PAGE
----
Lettering Through the Psychic Fog in Astonishing X-Men 11

By Patrick Ehlers

This article contains SPOILERS. If you haven’t read the issue yet, proceed at your own risk!

CORRECTION (5/3/18): A previous version of this piece credited Clayton Cowles with the lettering, as is indicated in the credits. The issue was actually lettered by Travis Lanham.

Astonishing X-Men is one of those telepathic mutant clusterfucks. You know the type: there are psychics and reality warpers and a shapeshifter all int he mix at once. The audience’s ability to tell what is happening and what is not happening will likely vary from reader to reader, but I had a hell of a time tracking who was where and what specific threats they faced. This disorientation cues the reader up for that mind-bending twist on the final page. But you can’t just be confused for 20 pages, can you? With Ron Garney’s artwork and Charles Soule’s script both actively working to distance themselves from the reader, we have to look to letterer Travis Lanham for signposts of stability. Continue reading

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Are New Mediums Influencing the Artwork in Astonishing X-Men 10?

by Taylor Anderson

This article contains SPOILERS. If you haven’t read the issue yet, proceed at your own risk!

Much has been made about how the internet and e-books are killing the printed word. Even though that’s a bit hyperbolic, it is true that more and more people are reading books on an electronic device. This same trend holds true in the world of comic books, where sites such as Comixology have cut into the traditional printed market. I myself prefer to read comic books on my iPad these days, and as I do so, I sometimes wonder how this change in medium might be affecting the way comics are made and published. With that in mind, I couldn’t help but consider Astonishing X-Men 10 an interesting case study in the way electronic formats might be alternating the way comic book artists produce their craft. Continue reading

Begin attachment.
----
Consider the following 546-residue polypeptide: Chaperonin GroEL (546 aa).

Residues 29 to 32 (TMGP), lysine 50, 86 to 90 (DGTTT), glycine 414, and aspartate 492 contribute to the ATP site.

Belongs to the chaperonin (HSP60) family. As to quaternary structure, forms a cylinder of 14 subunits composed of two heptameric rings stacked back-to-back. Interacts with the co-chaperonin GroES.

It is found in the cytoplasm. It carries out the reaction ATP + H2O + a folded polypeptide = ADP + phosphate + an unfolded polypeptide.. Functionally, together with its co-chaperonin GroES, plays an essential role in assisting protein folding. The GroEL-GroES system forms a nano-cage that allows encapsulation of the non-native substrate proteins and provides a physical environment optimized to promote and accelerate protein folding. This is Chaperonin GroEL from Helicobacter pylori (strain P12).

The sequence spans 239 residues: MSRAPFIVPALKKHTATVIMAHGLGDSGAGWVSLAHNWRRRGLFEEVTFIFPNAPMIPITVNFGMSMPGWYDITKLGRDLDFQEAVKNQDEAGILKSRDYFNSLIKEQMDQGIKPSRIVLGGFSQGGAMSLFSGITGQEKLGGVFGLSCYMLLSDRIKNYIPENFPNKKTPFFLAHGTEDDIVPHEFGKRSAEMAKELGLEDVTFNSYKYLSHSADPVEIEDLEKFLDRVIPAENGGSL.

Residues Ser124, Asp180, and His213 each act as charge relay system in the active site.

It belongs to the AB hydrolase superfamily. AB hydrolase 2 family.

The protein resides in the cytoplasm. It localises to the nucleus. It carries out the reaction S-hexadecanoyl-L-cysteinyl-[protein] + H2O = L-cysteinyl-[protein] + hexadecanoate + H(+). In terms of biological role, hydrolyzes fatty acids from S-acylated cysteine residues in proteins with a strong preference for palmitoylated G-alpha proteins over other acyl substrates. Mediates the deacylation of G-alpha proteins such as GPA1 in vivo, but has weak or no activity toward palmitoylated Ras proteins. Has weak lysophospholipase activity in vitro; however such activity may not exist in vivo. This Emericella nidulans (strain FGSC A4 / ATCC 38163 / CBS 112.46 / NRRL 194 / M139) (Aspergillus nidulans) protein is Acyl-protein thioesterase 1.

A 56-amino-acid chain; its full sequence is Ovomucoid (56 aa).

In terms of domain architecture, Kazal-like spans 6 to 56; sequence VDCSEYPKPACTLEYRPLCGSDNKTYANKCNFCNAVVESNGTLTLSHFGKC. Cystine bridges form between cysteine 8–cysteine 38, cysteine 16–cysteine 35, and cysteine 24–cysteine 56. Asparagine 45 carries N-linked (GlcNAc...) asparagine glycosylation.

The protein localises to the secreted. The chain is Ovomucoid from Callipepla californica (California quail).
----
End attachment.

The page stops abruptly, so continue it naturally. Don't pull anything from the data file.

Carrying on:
Melting n’ Melding Bodies in Astonishing X-Men 8

by Taylor Anderson

This article contains SPOILERS. If you haven’t read the issue yet, proceed at your own risk!

There’s a scene in John Carpenter’s The Thing when Kurt Russell and the rest of crew at an Antarctic research station realize that their sled dogs have been melted by an alien and blobbed together into one hideous creature that is the stuff of nightmares. Like a lot of the movie, it’s disturbing to say the least. There’s something about the the design of the blob-dog-alien creature that just rings as…wrong. Eyes are where they shouldn’t be, jaws open up from weird crevices, and melted organic all make for something that looks like it came straight out of Hell. It sounds awful (which it is), but that’s also what makes the movie great and, coincidentally, is what makes Astonishing X-Men 8 enjoyable as well.